George himself was already a fairly successful young man and quickly went about the business of buying land-- a process for which he appears to have had a good eye. Presumably, his brother Valentine aided in transactions with the Narragansetts. Very little is known about George's early time in Rhode Island. He acquired some plots of land and began the hard work of farming, probably in Wickford. By this time, some sense of the difficulties of frontier life in the colonies had reached England, so George might have had some clue as to what was in store for him: long hours of hard work, inadequate shelter, the threat of starvation, hostile Natives, and brutally cold winters (in comparison to relatively mild England). Moreover, like most other settlers, George probably had no experience farming. He was trained as a tailor, not in agriculture. Like most settlers, he learned the hard way; the first years must have been quite a test of physical and emotional strength.

In 1659, the Humphrey Atherton Land Company was organized, which consisted of land speculators from Massachusetts including Major Atherton and John Winthrop, Jr., as well as Richard Smith, Sr. and Jr. In the summer of 1659, the Atherton Company purchased a huge tract of land north of Wickford and laid out the community of Quidnessett, and area of about six miles north-south by three miles east-west. The northernmost portion of the tract was bounded by the Potowomut River, and it is this area that was purchased by George's brother, Valentine, in 1660. In 1662, however, Connecticut's John Winthrop, Jr. obtained a royal charter for the land all the way east to the "Narragansett River", which Connecticut interpreted to mean the Bay. In 1665, a royal commission visited the disputed territory and ruled in favor of Rhode Island, in large part due to the efforts of Dr. John Clarke, the Baptist minister of Newport, nominally settling the border at the Pawcatuck River.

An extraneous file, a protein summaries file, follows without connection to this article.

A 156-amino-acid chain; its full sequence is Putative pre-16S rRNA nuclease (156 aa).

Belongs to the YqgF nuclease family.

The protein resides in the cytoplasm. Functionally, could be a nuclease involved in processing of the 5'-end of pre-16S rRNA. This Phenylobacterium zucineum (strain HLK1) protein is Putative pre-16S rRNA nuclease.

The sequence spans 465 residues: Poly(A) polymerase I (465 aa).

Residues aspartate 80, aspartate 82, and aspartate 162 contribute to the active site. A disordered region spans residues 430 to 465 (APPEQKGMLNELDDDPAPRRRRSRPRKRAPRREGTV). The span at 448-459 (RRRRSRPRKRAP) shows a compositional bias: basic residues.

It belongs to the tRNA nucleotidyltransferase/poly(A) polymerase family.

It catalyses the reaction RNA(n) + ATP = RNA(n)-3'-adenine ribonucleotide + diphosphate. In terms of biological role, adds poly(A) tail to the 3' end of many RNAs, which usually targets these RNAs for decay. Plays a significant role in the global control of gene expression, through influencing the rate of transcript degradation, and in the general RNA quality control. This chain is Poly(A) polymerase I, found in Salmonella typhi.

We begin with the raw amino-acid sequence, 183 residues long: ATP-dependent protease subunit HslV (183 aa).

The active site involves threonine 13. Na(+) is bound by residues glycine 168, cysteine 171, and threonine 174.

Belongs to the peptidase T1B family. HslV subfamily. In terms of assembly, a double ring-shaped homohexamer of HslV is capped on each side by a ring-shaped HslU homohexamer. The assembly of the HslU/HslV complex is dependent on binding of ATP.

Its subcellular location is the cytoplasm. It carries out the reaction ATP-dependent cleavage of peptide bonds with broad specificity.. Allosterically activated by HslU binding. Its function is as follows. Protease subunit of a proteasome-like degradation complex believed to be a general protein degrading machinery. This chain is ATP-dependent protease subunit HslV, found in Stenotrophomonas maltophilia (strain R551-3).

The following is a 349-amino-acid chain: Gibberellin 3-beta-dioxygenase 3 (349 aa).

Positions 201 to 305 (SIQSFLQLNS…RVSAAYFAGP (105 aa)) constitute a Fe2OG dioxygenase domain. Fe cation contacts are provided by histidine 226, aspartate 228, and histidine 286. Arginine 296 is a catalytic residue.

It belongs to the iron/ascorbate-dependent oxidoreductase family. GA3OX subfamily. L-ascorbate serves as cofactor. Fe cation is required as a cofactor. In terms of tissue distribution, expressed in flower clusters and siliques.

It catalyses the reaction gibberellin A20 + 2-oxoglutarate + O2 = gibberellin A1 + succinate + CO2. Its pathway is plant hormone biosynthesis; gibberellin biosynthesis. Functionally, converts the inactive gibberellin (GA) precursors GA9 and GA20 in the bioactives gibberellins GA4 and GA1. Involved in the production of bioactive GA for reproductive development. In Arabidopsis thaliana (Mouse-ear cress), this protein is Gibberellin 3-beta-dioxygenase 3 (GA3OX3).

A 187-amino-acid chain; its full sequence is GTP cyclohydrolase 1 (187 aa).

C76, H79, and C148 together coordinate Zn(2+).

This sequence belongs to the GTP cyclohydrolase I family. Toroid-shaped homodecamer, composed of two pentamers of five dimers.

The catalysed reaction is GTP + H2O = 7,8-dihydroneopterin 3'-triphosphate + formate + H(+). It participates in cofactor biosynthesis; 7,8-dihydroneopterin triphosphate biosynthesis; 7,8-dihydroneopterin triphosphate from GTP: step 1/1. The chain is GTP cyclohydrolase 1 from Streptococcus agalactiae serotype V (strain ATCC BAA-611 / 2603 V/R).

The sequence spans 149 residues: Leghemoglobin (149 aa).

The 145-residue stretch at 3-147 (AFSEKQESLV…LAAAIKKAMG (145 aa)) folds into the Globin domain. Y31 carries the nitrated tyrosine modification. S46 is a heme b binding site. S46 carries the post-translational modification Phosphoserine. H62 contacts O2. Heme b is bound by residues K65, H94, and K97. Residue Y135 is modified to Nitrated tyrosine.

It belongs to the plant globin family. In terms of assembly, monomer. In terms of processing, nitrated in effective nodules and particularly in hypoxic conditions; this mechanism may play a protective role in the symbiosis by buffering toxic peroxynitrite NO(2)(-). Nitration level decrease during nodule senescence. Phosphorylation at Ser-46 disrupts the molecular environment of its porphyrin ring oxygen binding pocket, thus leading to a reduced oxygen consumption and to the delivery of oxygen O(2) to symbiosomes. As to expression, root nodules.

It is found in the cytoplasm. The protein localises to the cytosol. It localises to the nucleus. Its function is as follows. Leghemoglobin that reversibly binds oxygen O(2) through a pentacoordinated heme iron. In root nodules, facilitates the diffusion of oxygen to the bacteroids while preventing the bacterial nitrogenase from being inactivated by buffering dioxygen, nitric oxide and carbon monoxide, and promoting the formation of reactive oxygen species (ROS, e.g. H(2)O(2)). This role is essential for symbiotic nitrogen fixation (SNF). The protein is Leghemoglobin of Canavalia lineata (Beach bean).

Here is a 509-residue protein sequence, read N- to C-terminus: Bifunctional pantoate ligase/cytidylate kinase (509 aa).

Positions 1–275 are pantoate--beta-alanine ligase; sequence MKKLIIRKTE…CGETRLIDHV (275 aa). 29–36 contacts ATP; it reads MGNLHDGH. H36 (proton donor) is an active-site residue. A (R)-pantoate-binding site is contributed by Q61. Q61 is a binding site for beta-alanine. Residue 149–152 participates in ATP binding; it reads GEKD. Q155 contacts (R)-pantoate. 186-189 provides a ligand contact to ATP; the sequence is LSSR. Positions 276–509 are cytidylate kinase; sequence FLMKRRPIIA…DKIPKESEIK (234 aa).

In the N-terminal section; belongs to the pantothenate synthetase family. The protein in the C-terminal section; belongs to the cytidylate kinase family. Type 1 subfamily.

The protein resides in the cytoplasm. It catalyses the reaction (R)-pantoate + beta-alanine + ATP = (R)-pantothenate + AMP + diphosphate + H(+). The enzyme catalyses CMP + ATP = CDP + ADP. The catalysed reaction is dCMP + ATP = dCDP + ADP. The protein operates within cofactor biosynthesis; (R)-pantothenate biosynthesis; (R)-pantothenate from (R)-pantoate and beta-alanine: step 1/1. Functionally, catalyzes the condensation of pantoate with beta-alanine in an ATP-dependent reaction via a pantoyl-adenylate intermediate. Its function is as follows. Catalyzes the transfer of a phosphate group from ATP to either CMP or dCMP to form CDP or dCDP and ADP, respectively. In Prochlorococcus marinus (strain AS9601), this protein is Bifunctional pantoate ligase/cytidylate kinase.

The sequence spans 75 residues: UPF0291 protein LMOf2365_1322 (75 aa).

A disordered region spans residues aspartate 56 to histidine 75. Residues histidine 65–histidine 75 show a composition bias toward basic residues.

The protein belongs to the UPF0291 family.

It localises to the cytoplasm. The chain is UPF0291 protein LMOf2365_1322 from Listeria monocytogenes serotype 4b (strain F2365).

Elizabeth Updyke of New Amsterdam met George Wightman, a relatively recent arrival from England, during her family's visits from their home in New Amsterdam and her maternal grandfather's property in Wickford, RI colony, which was run mostly by Elizabeth's uncle, Richard Smith, Jr. Their property, originally the early trading post opened by their grandfather, Richard Smith, Sr., was located a few miles from George's property in Quidnessett. Elizabeth's father, Gysbert Opdyck, came from Wesel, Duchy of Cleves (now Germany). The Opdyck ancestry in Wesel is known back to about 1300.

In 1663, George married the 18 year-old Elizabeth and they began raising a family. There are no land records that establish exactly where George was at any given time. Mary Ross Whitman takes the view that all George's children were born at Quidnessett, which would suggest that he had settled there by 1664. This is certainly possible; however the deed conveying the major Quidnessett tract from Valentine to George is dated May 1682. Documentary evidence from early Narragansett court records do show George Wightman among 21 individuals listed as living in Quidnessett in May 1671. Among the others are George R. Wightman's ancestor Robert Westcott, and this George's brothers-in-law Lodowick and Richard Updike.